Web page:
Miami And Erie Canal

Author: Bill Oeters and Nancy Gulick
Publisher: Arcadia Publishing
ISBN: 1467112534
Size: 73.44 MB
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In the 1800s, the United States was a nation obsessed with finding a form of transportation that was the fastest, cheapest, and most reliable; at the time, canals were the answer. Canals broke through vast, open countryside, forested woodlands, and rolling hills to expose the heart of the nation to development. They took passengers and goods off of dusty or muddy roads and delivered them to their destinations faster and cheaper than by any other means. From Toledo to Cincinnati, the Miami and Erie Canal provided western Ohio with that sorely needed waterway and became part of the 1,000 miles of Ohio canals contributing to the national network of canals. Today, with the help of government, corporations, and citizens, many parts of the Ohio canal system have been preserved or restored and can be visited and experienced. Watered sections of canal quietly reflect a bygone era and lead an explorer down the towpaths of history.

Tippecanoe To Tipp City

Author: Susan Furlong
Publisher: Arcadia Publishing
ISBN: 0738594458
Size: 54.44 MB
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Tippecanoe started as a tiny stop on the Miami-Erie Canal in 1840, but instead of stagnating as many early towns on the canal did, it flourished. This was thanks to enterprising and hardworking men and women who took advantage of the modern transportation and then stayed for generations. Numerous businesses, factories, and families have come and gone since the canal was abandoned, but by making the most of every new method of travel and technology, Tippecanoe/Tipp City continues to thrive. The name change came in 1938 because of mail delivery mix-ups with another Ohio town of the same name, but that did not change the fact that its founding people have made Tippecanoe a great place to raise children and build a future. In Tipp City today that tradition continues, as it has always been a place where "people were so busy living their lives that they didn't know they were living history."

Wyoming

Author: Rebecca Strand Johnson
Publisher: Arcadia Publishing
ISBN: 9780738540030
Size: 19.69 MB
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Years ago, rivers, canals, roads, and railways carved paths through the woodland that would eventually become the Cincinnati suburb of Wyoming. The Miami and Erie Canal first attracted developers to this part of the Mill Creek Valley, creating one of Cincinnati's earliest bedroom communities for big-city industrialists. Wealth allowed them the privilege of living beyond the soot of their own factories and the means to protect this community from industrial sprawl. Smaller homes that now surround the stately Victorian mansions reflect the rise of a solid middle class, which followed the trains and streetcars out of Cincinnati and into the new suburbs. Wyoming's early interest in historic preservation has further established the city's suburban reputation of having tree-lined streets, quiet neighborhoods, and impressive architecture.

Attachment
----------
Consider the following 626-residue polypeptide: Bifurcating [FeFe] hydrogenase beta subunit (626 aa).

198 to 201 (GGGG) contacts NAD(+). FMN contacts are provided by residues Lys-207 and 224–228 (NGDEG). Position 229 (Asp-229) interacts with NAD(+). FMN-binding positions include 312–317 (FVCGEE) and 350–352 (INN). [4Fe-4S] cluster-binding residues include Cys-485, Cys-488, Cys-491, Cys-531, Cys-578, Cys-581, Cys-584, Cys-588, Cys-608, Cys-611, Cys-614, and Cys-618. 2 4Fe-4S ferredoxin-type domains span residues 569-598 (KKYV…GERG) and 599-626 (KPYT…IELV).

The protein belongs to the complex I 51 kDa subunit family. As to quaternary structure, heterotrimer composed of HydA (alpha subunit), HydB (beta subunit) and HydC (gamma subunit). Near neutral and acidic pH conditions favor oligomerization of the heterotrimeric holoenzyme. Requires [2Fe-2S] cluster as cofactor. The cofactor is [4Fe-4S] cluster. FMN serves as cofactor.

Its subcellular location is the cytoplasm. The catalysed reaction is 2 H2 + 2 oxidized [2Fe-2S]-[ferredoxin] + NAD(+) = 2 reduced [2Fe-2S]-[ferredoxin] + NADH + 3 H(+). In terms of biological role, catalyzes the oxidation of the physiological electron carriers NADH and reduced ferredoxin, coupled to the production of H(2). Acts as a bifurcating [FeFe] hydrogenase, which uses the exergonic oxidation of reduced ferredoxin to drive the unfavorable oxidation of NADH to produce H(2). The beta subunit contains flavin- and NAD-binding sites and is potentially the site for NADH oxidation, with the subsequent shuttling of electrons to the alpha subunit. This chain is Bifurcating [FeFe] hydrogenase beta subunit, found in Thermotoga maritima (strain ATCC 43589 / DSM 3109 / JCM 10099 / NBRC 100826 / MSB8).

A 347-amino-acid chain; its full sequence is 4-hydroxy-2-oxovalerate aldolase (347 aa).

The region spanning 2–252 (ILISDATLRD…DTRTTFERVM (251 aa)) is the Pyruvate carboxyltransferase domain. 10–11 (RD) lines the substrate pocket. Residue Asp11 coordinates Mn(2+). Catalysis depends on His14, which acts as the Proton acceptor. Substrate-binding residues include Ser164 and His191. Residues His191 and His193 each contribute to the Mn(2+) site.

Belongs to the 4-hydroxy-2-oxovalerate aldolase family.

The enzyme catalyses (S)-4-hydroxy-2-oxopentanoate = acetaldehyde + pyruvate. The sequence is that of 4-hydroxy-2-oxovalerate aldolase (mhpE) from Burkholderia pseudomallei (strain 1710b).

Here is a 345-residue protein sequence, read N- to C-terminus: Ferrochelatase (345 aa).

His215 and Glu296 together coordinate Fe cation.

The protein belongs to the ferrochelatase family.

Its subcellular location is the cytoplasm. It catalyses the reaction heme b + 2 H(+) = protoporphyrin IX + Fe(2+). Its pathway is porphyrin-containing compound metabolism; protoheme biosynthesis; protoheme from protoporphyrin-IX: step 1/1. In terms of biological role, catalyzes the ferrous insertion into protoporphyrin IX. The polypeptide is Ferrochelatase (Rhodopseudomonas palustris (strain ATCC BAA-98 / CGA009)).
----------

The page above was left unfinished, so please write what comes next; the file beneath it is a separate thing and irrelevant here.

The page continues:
Middletown Ohio

Author: Roger L. Miller
Publisher: Arcadia Publishing
ISBN: 9780738597034
Size: 78.91 MB
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Over the years, Middletown has grown from a simple village of 50 people to a city of over 50,000. Located along the Great Miami River, Middletown developed from a farming community into an industrial city located on I-75, a major national highway. The Miami-Erie Canal helped speed Middletown's progress and provided a link between northern and southern Ohio. The canal allowed for further industrial growth with such businesses as grist and saw mills, porkpacking plants, and paper and tobacco plants. Today, Middletown is a steel-producing community with many other important industries. The construction of railroads and new roads and highways also played an important role in Middletown's growth. This work recalls many of the people that brought this success and development to Middletown. The everimproving cameras and the rise of the art of photography allowed much of this town's history to be captured on film. Many of these images, taken by both professionals and amateurs, are recorded in Middletown, Ohio. Join Mr. Miller and Mr. Crout in celebrating a community rich in history and heritage.

The Cincinnati Subway

Author: Allen J. Singer
Publisher: Arcadia Publishing
ISBN: 9780738523149
Size: 65.53 MB
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Cincinnati emerged from a tumultuous 19th century as a growing metropolis committed to city planning. The most ambitious plan of the early twentieth century, the Cincinnati Subway, was doomed to failure. Construction began in 1920 and ended in 1927 when the money had run out. Today, two miles of empty subway tunnels still lie beneath Cincinnati, waiting to be used. The Cincinnati Subway tells the whole story, from the turbulent times in the 1880s to the ultimate failure of "Cincinnati's White Elephant." Along the way, the reader will learn about what was happening in Cincinnati during the growth of the subway-from the Courthouse Riots in 1884 to life in the Queen City during World War II.